Markel Smith's winding road to major college football took another turn for the worse recently. Instead of running the ball during Iowa's spring practice, he'll be at a Division II school close to his St. Louis home.
Needing one point above his previous best performance on the ACT to qualify academically, Smith took the test last month. It represented his last shot to pass it in order to enroll at the Big Ten school in a few weeks.
Instead, Smith said he was kicked out of the testing session when a proctor accused him of cheating. His protest was rejected.
"I was on my last section in the science part. She told me to come to the hallway. She falsely, I will say, accused me of going back to the first part of the test and filling in unfilled bubbles (answers) from other people. I asked her who I would have cheated off of, if that's what she wanted to say. I told her she could go back and look at anybody's test who I was sitting next to and if we had the same answers then you could kick me out. If not, I don't think it's fair to me or my opportunity to go to my school (Iowa). I didn't cause a big argument at the time. They just kicked me out," Smith said.
The person overseeing the entire exam met with Smith.
"He said I could appeal but it would be 5-8 weeks. And that was it," Smith said.
Smith said he did appeal. Unfortunately, the decision would not come down until it was too late to enroll at Iowa this semester even if he won, he said.
As a result, Smith said on Jan. 11 he will enroll at Central Missouri, a member of the Division II Mid-American Intercollegiate Athletics Association. He said he would be open to transferring to a Division I school in the future once his academics meet those standards.
"I'll be there until somebody understands that my story got screwed up and where I come from and gives me another chance," Smith said.
Smith said he called Iowa assistant Chris White to give him the news.
"He had the same reaction as everybody else that it was screwed up. He was shocked also," Smith said.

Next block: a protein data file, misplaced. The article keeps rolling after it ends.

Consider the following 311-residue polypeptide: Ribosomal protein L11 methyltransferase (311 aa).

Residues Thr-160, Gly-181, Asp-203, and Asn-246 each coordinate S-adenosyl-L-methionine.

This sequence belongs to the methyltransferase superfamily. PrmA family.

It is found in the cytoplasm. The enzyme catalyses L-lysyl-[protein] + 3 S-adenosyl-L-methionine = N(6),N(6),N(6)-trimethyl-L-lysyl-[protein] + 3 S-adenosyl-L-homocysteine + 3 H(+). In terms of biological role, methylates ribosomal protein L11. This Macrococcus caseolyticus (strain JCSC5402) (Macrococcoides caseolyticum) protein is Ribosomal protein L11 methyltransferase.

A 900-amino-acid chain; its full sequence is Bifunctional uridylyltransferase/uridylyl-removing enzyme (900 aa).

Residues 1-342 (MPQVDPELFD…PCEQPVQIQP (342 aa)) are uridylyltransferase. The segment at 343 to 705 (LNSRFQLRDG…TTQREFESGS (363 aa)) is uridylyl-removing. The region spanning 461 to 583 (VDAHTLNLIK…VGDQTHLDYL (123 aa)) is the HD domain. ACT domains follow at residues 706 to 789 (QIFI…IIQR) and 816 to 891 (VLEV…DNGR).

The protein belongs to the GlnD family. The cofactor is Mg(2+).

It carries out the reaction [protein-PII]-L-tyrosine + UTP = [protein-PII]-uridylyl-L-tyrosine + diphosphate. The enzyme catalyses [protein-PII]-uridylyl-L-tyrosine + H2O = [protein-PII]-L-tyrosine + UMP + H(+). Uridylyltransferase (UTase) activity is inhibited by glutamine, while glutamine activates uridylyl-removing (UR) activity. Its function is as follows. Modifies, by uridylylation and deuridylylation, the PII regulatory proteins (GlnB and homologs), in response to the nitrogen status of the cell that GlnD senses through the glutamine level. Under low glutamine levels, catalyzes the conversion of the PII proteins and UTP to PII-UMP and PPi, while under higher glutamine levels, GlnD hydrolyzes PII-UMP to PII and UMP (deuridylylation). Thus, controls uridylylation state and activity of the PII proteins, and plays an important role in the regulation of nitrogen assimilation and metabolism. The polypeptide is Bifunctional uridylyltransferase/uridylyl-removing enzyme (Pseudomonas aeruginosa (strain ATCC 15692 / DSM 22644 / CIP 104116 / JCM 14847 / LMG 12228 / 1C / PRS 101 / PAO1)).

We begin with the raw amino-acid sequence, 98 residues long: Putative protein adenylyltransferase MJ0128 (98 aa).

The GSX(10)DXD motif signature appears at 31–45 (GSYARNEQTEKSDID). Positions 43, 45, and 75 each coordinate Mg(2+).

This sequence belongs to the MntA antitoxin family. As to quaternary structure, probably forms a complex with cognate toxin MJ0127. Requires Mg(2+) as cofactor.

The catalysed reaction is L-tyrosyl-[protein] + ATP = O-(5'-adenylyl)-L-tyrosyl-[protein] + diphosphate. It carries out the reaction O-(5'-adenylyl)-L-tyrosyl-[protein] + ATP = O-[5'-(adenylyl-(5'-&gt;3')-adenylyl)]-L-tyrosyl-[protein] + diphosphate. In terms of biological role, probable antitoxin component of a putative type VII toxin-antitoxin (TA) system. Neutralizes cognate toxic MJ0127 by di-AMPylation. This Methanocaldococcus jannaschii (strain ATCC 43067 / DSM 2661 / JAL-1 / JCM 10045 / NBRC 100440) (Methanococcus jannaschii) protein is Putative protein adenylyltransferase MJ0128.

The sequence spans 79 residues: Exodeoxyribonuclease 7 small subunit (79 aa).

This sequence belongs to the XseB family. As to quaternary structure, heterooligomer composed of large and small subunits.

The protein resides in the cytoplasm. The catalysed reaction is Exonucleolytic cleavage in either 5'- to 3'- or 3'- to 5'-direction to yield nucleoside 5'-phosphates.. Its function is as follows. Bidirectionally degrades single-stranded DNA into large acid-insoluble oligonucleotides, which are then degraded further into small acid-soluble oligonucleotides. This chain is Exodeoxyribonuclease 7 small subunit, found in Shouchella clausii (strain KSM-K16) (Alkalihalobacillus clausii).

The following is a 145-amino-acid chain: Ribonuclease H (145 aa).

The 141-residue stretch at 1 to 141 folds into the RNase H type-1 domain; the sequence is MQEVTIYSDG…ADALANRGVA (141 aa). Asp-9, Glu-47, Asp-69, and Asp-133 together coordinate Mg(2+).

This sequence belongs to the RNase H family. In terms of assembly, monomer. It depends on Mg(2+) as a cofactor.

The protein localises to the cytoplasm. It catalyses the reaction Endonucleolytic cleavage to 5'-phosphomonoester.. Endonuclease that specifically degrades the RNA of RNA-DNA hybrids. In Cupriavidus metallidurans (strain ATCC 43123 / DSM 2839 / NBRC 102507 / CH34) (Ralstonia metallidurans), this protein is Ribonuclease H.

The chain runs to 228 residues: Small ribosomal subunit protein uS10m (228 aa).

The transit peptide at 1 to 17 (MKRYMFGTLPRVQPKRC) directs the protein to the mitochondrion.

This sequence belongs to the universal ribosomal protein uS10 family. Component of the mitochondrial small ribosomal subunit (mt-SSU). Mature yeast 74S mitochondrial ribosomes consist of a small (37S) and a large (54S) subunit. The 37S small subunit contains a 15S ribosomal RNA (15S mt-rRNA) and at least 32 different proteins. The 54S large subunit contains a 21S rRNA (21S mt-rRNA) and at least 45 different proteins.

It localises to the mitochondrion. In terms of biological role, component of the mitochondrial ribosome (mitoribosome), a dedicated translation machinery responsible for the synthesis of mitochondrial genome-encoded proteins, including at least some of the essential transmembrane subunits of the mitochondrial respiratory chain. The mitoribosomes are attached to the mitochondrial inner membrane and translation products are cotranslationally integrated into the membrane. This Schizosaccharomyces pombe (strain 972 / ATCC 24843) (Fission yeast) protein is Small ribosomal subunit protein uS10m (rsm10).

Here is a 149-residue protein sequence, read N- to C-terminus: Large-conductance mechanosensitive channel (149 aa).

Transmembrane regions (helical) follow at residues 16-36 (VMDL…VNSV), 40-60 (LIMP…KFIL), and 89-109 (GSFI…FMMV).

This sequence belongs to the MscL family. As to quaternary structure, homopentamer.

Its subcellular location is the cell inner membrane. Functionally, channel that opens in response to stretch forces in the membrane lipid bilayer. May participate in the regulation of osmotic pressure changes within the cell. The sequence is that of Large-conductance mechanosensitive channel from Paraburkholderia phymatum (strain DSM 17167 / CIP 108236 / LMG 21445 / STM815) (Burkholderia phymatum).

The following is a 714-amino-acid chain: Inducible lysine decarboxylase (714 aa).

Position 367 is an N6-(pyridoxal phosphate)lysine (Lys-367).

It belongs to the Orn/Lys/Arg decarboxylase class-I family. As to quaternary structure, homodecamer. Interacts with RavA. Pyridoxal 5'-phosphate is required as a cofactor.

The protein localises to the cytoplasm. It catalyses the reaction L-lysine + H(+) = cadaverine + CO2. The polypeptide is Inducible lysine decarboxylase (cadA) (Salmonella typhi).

Smith said he and White did not discuss a possible future for him at Iowa.
"He said he would talk to the head coach (Kirk Ferentz) and see where they go from here," Smith said. "There's nothing really much they can do because I had to get the test score and they kicked me out so I didn't get it."
Smith, Scout.com's No. 23 running back nationally in the Class of 2014, signed with Iowa last February. After failing to qualify academically, he enrolled at Milford Academy, a prep school in upstate New York, where he worked on his grades and played football. It set him up to join Iowa in January if he passed the ACT.
Smith originally verbally committed to home state Missouri in November of 2012. A year later, the St. John Vianney (Kirkwood, MO) standout flipped to the Hawkeyes.
A Scout.com four-star prospect, Smith ranked as Iowa's top-rated recruit in the '14 cycle. The 5-foot-11, 220-pounder rolled up 2,416 yards as a high school senior and 7,145 in his career.
Smith is refusing to allow another setback to dampen his spirits. He's tackling his next challenge head on.
"It's the only thing you can do," he said. "You can't let it bring you down. Everybody faces adversity. I'm going to keep fighting forward and do what I can to make it."